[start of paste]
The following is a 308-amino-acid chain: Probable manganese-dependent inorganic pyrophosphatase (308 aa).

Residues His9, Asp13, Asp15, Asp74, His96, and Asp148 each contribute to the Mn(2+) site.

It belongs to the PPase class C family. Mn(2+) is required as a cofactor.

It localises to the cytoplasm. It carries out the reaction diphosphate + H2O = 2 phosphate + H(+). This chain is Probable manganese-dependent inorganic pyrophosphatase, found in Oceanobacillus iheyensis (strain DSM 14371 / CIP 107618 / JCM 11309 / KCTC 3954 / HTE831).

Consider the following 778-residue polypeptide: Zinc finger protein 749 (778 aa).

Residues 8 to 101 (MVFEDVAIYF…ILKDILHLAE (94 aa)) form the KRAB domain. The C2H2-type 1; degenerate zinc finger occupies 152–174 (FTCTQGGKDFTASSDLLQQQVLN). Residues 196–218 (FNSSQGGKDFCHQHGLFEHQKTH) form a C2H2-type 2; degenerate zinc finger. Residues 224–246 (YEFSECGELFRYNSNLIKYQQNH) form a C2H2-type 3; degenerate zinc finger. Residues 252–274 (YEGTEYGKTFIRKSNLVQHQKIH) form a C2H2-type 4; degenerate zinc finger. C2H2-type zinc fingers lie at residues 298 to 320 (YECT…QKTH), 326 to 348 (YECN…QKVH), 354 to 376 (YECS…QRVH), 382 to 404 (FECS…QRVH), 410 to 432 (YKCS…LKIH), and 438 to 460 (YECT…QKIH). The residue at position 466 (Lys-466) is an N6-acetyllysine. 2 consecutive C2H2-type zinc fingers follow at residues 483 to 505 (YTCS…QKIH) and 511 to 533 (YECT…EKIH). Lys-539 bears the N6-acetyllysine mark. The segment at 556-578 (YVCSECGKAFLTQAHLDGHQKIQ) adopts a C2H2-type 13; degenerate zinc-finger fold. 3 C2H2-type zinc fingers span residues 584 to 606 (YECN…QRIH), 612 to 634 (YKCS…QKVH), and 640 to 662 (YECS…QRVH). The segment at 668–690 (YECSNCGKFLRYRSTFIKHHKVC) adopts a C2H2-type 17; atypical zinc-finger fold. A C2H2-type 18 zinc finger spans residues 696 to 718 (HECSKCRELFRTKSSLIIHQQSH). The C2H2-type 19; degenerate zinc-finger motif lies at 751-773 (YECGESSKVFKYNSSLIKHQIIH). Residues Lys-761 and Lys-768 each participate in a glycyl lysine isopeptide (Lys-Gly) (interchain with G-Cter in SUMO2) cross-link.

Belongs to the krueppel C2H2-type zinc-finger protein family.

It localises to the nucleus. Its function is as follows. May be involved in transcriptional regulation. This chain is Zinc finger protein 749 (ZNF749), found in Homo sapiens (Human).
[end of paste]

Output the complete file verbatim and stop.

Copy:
The following is a 308-amino-acid chain: Probable manganese-dependent inorganic pyrophosphatase (308 aa).

Residues His9, Asp13, Asp15, Asp74, His96, and Asp148 each contribute to the Mn(2+) site.

It belongs to the PPase class C family. Mn(2+) is required as a cofactor.

It localises to the cytoplasm. It carries out the reaction diphosphate + H2O = 2 phosphate + H(+). This chain is Probable manganese-dependent inorganic pyrophosphatase, found in Oceanobacillus iheyensis (strain DSM 14371 / CIP 107618 / JCM 11309 / KCTC 3954 / HTE831).

Consider the following 778-residue polypeptide: Zinc finger protein 749 (778 aa).

Residues 8 to 101 (MVFEDVAIYF…ILKDILHLAE (94 aa)) form the KRAB domain. The C2H2-type 1; degenerate zinc finger occupies 152–174 (FTCTQGGKDFTASSDLLQQQVLN). Residues 196–218 (FNSSQGGKDFCHQHGLFEHQKTH) form a C2H2-type 2; degenerate zinc finger. Residues 224–246 (YEFSECGELFRYNSNLIKYQQNH) form a C2H2-type 3; degenerate zinc finger. Residues 252–274 (YEGTEYGKTFIRKSNLVQHQKIH) form a C2H2-type 4; degenerate zinc finger. C2H2-type zinc fingers lie at residues 298 to 320 (YECT…QKTH), 326 to 348 (YECN…QKVH), 354 to 376 (YECS…QRVH), 382 to 404 (FECS…QRVH), 410 to 432 (YKCS…LKIH), and 438 to 460 (YECT…QKIH). The residue at position 466 (Lys-466) is an N6-acetyllysine. 2 consecutive C2H2-type zinc fingers follow at residues 483 to 505 (YTCS…QKIH) and 511 to 533 (YECT…EKIH). Lys-539 bears the N6-acetyllysine mark. The segment at 556-578 (YVCSECGKAFLTQAHLDGHQKIQ) adopts a C2H2-type 13; degenerate zinc-finger fold. 3 C2H2-type zinc fingers span residues 584 to 606 (YECN…QRIH), 612 to 634 (YKCS…QKVH), and 640 to 662 (YECS…QRVH). The segment at 668–690 (YECSNCGKFLRYRSTFIKHHKVC) adopts a C2H2-type 17; atypical zinc-finger fold. A C2H2-type 18 zinc finger spans residues 696 to 718 (HECSKCRELFRTKSSLIIHQQSH). The C2H2-type 19; degenerate zinc-finger motif lies at 751-773 (YECGESSKVFKYNSSLIKHQIIH). Residues Lys-761 and Lys-768 each participate in a glycyl lysine isopeptide (Lys-Gly) (interchain with G-Cter in SUMO2) cross-link.

Belongs to the krueppel C2H2-type zinc-finger protein family.

It localises to the nucleus. Its function is as follows. May be involved in transcriptional regulation. This chain is Zinc finger protein 749 (ZNF749), found in Homo sapiens (Human).